If you are feeling any of these symptoms of anxiety, talk to your doctor or social worker.
Drugs and alcohol
At times, people may turn to misusing drugs and alcohol as a way of coping with stress and difficult feelings. Overusing drugs and alcohol is dangerous. It can lead to addiction and cause other physical health, relationship, work and financial problems. When you are receiving treatment for kidney disease, you likely have several medicines that you take every day. It is important to work with your doctor to make sure you are taking your medicine just as your doctor prescribes.
If you are on dialysis, this may be a source of pain that can impact your quality of life. Your doctor may prescribe medicines to treat your pain. It is important to work closely with your doctor and have continuing conversations about a pain management plan that is best for you.
The Substance Abuse and Mental Health Services Administration (SAMHSA) National Helpline is a free, confidential, 24/7, 365-day-a-year treatment referral and information service for people and their loved ones facing substance use and mental disorders. Visit the website or call the toll-free line for more information.
- Website: https://www.samhsa.gov/find-help/national-helpline
- Phone Number: 1-800-622-4357
Where do I go for help and treatment?
It can be hard to handle the stress and challenges that come with living with kidney disease. But just as you care for your physical health, it is also important to care for your mental health. There is no shame in asking for help. The good news is you are not alone. There are people and resources available to help you cope in healthy ways.
Talk to your social worker
Social workers can provide strategies to help you manage the challenges you are facing in your life. If your dialysis clinic has a social worker, they are the person you can turn to when you are struggling with mental health. Social workers are trained to connect you with the proper resources in your area. They are there to help you. Social workers also help communicate your mental health needs with your doctor.
Try self-help and self-care
There are many resources and tools you can access on your own for self-help and self-care.
- Books: Read a self-help book on mental health to gain a better understanding of why you might be feeling the way you feel. They are available online and in print.
- Exercise: Exercise may improve your mental health. It may reduce the feelings of depression and anxiety and improve the way you think, learn and remember things. For some, it may be hard to exercise depending on your condition and physical health. Always talk to your doctor before starting a new exercise routine.
- Kidney-friendly eating: Watching what you eat and drink can help you stay physically and mentally healthy. Kidney Kitchen provides information on how to eat for different stages of kidney disease and helps you make positive food and fluid choices.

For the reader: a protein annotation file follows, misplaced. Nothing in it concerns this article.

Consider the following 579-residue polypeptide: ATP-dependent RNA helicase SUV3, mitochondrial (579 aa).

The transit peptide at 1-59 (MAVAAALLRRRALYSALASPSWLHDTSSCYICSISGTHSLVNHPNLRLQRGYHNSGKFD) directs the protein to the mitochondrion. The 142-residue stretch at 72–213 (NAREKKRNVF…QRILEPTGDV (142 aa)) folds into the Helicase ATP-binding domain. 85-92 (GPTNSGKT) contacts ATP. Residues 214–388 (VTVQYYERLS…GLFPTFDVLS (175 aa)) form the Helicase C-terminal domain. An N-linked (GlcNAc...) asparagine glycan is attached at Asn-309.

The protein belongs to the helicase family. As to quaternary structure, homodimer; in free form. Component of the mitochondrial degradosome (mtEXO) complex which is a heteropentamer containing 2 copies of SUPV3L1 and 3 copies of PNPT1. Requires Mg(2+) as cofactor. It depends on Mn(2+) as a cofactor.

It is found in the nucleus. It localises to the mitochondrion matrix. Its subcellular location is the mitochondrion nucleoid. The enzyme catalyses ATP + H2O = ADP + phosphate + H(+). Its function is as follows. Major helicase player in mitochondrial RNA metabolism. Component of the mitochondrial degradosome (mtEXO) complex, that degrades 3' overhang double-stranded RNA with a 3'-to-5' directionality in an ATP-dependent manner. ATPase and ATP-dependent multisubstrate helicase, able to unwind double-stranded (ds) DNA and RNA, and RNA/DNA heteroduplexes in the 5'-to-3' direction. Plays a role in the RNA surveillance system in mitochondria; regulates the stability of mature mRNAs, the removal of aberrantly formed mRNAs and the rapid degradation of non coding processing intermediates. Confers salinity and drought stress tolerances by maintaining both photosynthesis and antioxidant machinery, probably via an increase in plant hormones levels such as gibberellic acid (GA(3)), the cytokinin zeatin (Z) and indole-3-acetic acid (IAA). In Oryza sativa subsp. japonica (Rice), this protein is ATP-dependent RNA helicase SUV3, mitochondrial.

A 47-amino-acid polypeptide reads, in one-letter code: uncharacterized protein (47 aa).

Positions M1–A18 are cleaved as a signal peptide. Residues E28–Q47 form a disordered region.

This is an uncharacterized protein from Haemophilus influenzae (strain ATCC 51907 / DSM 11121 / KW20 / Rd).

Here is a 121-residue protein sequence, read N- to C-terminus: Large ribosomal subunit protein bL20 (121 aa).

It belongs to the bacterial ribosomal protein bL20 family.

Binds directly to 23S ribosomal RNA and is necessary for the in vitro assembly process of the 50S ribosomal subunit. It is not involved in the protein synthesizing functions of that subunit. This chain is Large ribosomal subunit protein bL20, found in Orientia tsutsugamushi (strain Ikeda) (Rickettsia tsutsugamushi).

- Religion/spirituality: Connecting with your religion and spirituality may serve as a valuable way to cope with mental health issues. Your faith community can provide a group of people that you can rely on when you are feeling down.
- Sleep: Poor sleep affects mood, energy, attention span and your ability to think clearly. Try to go to sleep at the same time every night and wake up at the same time every morning. Avoid electronics at least an hour before bed to improve sleep and avoid long naps during the day.
- Social network: Share how you are feeling with someone you trust. This can include family members, friends and other loved ones. These people can encourage, support and help you feel better.
- Support groups: Join one of the many in-person and online support groups available across the country. These groups serve as a safe space to share what you are feeling with others who may be going through a similar situation. Your clinic may run groups for those with kidney disease or provide suggestions for other groups you can join.
“Keep going and try to stay strong. One day you may not be feeling good, but the next day you might be better. Just keep going.”
-Person living with kidney disease
How to get professional help
Professional treatment for mental health depends on how severe your issues are and what works best for you. There are two main types of treatment available: therapy and medicine. It is important to work with a qualified mental health provider to find the right treatment plan. Mental health providers include psychologists, psychiatrists, social workers, therapists and counselors. They will help diagnose your mental health condition and provide treatment.
Therapy or counseling: involves talking with a mental health provider about your condition, feelings, thoughts and behaviors. For many people, therapy alone may be the best option for treatment.
One type of talk therapy that is effective at treating depression, anxiety and drug and alcohol overuse is cognitive behavioral therapy (CBT). This therapy uses different strategies to change your thinking and behavior patterns.
You have several options for finding a mental health provider:
- Ask your doctor or social worker for a referral or recommendation
- Ask your health insurance company for a list of covered providers
- Ask a trusted family member, friend or religious leader for recommendations
- Check out the list of resources below for professional organizations that provide directories of mental health providers across the country
American Association of Retired Persons (AARP)